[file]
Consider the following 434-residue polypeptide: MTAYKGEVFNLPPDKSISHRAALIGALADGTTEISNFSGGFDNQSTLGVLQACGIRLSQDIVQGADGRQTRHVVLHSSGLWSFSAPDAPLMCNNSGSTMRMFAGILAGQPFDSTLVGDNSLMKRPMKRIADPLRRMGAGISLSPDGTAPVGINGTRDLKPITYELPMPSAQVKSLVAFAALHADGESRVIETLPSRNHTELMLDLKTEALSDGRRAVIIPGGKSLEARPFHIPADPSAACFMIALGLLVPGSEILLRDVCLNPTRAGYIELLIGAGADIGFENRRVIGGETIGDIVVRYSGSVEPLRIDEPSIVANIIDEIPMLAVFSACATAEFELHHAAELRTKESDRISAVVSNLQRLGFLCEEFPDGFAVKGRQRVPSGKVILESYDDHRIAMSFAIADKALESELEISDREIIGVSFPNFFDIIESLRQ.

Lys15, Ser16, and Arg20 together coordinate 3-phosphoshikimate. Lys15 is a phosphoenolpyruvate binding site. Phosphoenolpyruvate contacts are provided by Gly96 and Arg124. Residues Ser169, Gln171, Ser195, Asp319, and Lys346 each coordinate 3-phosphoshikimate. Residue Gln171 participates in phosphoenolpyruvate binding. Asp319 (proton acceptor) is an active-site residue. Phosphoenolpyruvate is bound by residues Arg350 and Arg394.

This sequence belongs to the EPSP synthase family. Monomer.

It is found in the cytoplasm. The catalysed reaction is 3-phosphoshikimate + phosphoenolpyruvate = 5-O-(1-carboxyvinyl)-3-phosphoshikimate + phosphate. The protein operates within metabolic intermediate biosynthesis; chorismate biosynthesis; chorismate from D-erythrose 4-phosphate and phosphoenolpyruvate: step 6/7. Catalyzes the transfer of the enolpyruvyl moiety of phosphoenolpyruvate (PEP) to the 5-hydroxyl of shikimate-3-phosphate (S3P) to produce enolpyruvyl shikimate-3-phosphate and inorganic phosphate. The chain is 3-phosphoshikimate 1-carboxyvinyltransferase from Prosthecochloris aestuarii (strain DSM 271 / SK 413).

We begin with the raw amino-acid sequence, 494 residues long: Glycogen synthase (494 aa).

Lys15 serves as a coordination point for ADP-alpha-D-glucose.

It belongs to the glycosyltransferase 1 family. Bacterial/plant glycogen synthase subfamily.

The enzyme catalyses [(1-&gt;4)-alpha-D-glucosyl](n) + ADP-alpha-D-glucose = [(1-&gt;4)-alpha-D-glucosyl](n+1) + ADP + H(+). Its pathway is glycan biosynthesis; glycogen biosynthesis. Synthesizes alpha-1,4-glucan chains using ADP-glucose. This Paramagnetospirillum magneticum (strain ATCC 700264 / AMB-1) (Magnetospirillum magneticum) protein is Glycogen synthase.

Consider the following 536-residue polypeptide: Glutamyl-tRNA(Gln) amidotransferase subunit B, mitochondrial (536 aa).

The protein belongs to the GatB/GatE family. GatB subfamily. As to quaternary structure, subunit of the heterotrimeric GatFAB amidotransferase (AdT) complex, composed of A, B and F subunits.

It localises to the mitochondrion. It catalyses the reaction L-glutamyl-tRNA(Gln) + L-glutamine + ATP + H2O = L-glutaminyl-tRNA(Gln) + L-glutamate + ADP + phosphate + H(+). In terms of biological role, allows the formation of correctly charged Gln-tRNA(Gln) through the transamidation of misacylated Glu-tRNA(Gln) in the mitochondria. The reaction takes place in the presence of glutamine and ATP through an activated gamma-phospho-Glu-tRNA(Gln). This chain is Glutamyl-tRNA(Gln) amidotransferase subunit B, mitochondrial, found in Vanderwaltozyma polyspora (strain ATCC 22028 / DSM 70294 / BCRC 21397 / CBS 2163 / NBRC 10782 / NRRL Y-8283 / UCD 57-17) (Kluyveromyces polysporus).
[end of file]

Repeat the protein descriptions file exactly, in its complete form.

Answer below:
Consider the following 434-residue polypeptide: MTAYKGEVFNLPPDKSISHRAALIGALADGTTEISNFSGGFDNQSTLGVLQACGIRLSQDIVQGADGRQTRHVVLHSSGLWSFSAPDAPLMCNNSGSTMRMFAGILAGQPFDSTLVGDNSLMKRPMKRIADPLRRMGAGISLSPDGTAPVGINGTRDLKPITYELPMPSAQVKSLVAFAALHADGESRVIETLPSRNHTELMLDLKTEALSDGRRAVIIPGGKSLEARPFHIPADPSAACFMIALGLLVPGSEILLRDVCLNPTRAGYIELLIGAGADIGFENRRVIGGETIGDIVVRYSGSVEPLRIDEPSIVANIIDEIPMLAVFSACATAEFELHHAAELRTKESDRISAVVSNLQRLGFLCEEFPDGFAVKGRQRVPSGKVILESYDDHRIAMSFAIADKALESELEISDREIIGVSFPNFFDIIESLRQ.

Lys15, Ser16, and Arg20 together coordinate 3-phosphoshikimate. Lys15 is a phosphoenolpyruvate binding site. Phosphoenolpyruvate contacts are provided by Gly96 and Arg124. Residues Ser169, Gln171, Ser195, Asp319, and Lys346 each coordinate 3-phosphoshikimate. Residue Gln171 participates in phosphoenolpyruvate binding. Asp319 (proton acceptor) is an active-site residue. Phosphoenolpyruvate is bound by residues Arg350 and Arg394.

This sequence belongs to the EPSP synthase family. Monomer.

It is found in the cytoplasm. The catalysed reaction is 3-phosphoshikimate + phosphoenolpyruvate = 5-O-(1-carboxyvinyl)-3-phosphoshikimate + phosphate. The protein operates within metabolic intermediate biosynthesis; chorismate biosynthesis; chorismate from D-erythrose 4-phosphate and phosphoenolpyruvate: step 6/7. Catalyzes the transfer of the enolpyruvyl moiety of phosphoenolpyruvate (PEP) to the 5-hydroxyl of shikimate-3-phosphate (S3P) to produce enolpyruvyl shikimate-3-phosphate and inorganic phosphate. The chain is 3-phosphoshikimate 1-carboxyvinyltransferase from Prosthecochloris aestuarii (strain DSM 271 / SK 413).

We begin with the raw amino-acid sequence, 494 residues long: Glycogen synthase (494 aa).

Lys15 serves as a coordination point for ADP-alpha-D-glucose.

It belongs to the glycosyltransferase 1 family. Bacterial/plant glycogen synthase subfamily.

The enzyme catalyses [(1-&gt;4)-alpha-D-glucosyl](n) + ADP-alpha-D-glucose = [(1-&gt;4)-alpha-D-glucosyl](n+1) + ADP + H(+). Its pathway is glycan biosynthesis; glycogen biosynthesis. Synthesizes alpha-1,4-glucan chains using ADP-glucose. This Paramagnetospirillum magneticum (strain ATCC 700264 / AMB-1) (Magnetospirillum magneticum) protein is Glycogen synthase.

Consider the following 536-residue polypeptide: Glutamyl-tRNA(Gln) amidotransferase subunit B, mitochondrial (536 aa).

The protein belongs to the GatB/GatE family. GatB subfamily. As to quaternary structure, subunit of the heterotrimeric GatFAB amidotransferase (AdT) complex, composed of A, B and F subunits.

It localises to the mitochondrion. It catalyses the reaction L-glutamyl-tRNA(Gln) + L-glutamine + ATP + H2O = L-glutaminyl-tRNA(Gln) + L-glutamate + ADP + phosphate + H(+). In terms of biological role, allows the formation of correctly charged Gln-tRNA(Gln) through the transamidation of misacylated Glu-tRNA(Gln) in the mitochondria. The reaction takes place in the presence of glutamine and ATP through an activated gamma-phospho-Glu-tRNA(Gln). This chain is Glutamyl-tRNA(Gln) amidotransferase subunit B, mitochondrial, found in Vanderwaltozyma polyspora (strain ATCC 22028 / DSM 70294 / BCRC 21397 / CBS 2163 / NBRC 10782 / NRRL Y-8283 / UCD 57-17) (Kluyveromyces polysporus).